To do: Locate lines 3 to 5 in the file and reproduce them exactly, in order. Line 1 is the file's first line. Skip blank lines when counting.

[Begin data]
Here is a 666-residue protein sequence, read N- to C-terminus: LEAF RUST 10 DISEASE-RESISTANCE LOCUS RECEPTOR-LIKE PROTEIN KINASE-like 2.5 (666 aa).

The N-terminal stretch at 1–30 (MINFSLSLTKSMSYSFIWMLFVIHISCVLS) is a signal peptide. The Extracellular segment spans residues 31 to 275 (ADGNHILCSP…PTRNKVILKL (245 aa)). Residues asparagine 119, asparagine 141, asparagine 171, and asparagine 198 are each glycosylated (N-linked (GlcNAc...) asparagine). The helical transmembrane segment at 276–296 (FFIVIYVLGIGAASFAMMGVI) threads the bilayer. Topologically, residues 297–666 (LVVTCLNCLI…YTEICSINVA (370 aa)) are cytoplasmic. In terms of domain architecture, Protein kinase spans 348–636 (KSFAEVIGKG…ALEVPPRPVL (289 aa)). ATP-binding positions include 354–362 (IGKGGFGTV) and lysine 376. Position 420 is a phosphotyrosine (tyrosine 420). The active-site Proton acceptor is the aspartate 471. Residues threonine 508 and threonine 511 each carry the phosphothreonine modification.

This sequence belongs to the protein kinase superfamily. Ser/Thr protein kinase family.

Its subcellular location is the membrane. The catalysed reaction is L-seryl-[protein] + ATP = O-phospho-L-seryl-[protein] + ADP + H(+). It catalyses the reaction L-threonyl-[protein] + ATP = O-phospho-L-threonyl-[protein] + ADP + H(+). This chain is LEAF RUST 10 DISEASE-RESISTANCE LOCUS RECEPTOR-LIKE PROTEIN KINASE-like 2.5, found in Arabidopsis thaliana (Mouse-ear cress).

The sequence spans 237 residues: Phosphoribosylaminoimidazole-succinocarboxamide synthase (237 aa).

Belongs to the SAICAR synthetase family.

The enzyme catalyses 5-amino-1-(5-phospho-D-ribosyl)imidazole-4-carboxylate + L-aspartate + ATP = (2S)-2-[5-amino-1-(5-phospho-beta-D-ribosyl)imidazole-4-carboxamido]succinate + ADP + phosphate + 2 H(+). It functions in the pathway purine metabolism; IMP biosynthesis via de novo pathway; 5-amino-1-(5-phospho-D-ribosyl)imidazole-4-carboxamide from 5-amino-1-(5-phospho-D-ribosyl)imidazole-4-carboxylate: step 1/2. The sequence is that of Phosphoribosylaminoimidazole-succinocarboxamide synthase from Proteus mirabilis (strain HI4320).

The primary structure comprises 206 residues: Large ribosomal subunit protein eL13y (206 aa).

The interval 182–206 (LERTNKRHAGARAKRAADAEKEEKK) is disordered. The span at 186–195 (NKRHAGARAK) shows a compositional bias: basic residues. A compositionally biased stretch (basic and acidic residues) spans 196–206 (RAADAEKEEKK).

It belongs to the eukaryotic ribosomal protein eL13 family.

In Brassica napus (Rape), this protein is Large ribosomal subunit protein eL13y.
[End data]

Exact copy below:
This sequence belongs to the protein kinase superfamily. Ser/Thr protein kinase family.

Its subcellular location is the membrane. The catalysed reaction is L-seryl-[protein] + ATP = O-phospho-L-seryl-[protein] + ADP + H(+). It catalyses the reaction L-threonyl-[protein] + ATP = O-phospho-L-threonyl-[protein] + ADP + H(+). This chain is LEAF RUST 10 DISEASE-RESISTANCE LOCUS RECEPTOR-LIKE PROTEIN KINASE-like 2.5, found in Arabidopsis thaliana (Mouse-ear cress).

The sequence spans 237 residues: Phosphoribosylaminoimidazole-succinocarboxamide synthase (237 aa).